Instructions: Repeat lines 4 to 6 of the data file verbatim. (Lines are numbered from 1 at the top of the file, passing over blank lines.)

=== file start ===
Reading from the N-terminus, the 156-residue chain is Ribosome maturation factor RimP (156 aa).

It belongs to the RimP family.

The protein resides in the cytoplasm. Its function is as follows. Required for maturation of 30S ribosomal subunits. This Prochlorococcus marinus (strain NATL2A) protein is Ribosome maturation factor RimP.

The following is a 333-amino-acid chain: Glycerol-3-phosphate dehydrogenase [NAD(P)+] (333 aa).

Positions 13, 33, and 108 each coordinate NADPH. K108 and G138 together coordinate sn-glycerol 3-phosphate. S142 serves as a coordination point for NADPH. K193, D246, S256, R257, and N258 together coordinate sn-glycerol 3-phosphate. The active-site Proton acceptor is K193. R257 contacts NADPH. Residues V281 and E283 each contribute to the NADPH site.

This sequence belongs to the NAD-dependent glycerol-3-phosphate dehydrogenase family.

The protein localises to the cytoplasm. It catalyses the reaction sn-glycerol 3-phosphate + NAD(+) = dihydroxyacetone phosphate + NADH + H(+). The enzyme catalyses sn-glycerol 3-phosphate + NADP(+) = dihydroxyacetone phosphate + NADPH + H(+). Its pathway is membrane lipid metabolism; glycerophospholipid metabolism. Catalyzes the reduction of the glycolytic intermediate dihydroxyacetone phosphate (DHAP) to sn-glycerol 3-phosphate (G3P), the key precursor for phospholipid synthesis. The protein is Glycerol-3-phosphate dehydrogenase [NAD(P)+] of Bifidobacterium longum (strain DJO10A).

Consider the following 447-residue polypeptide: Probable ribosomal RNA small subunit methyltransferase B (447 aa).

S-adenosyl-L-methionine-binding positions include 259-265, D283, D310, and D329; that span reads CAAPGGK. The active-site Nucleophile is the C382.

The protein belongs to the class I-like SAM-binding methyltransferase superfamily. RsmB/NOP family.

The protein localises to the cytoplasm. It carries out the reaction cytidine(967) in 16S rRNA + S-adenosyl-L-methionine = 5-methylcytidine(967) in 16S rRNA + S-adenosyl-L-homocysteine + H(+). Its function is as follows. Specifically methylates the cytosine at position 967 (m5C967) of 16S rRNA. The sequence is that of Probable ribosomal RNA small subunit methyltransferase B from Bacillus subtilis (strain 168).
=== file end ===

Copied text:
The following is a 333-amino-acid chain: Glycerol-3-phosphate dehydrogenase [NAD(P)+] (333 aa).

Positions 13, 33, and 108 each coordinate NADPH. K108 and G138 together coordinate sn-glycerol 3-phosphate. S142 serves as a coordination point for NADPH. K193, D246, S256, R257, and N258 together coordinate sn-glycerol 3-phosphate. The active-site Proton acceptor is K193. R257 contacts NADPH. Residues V281 and E283 each contribute to the NADPH site.

This sequence belongs to the NAD-dependent glycerol-3-phosphate dehydrogenase family.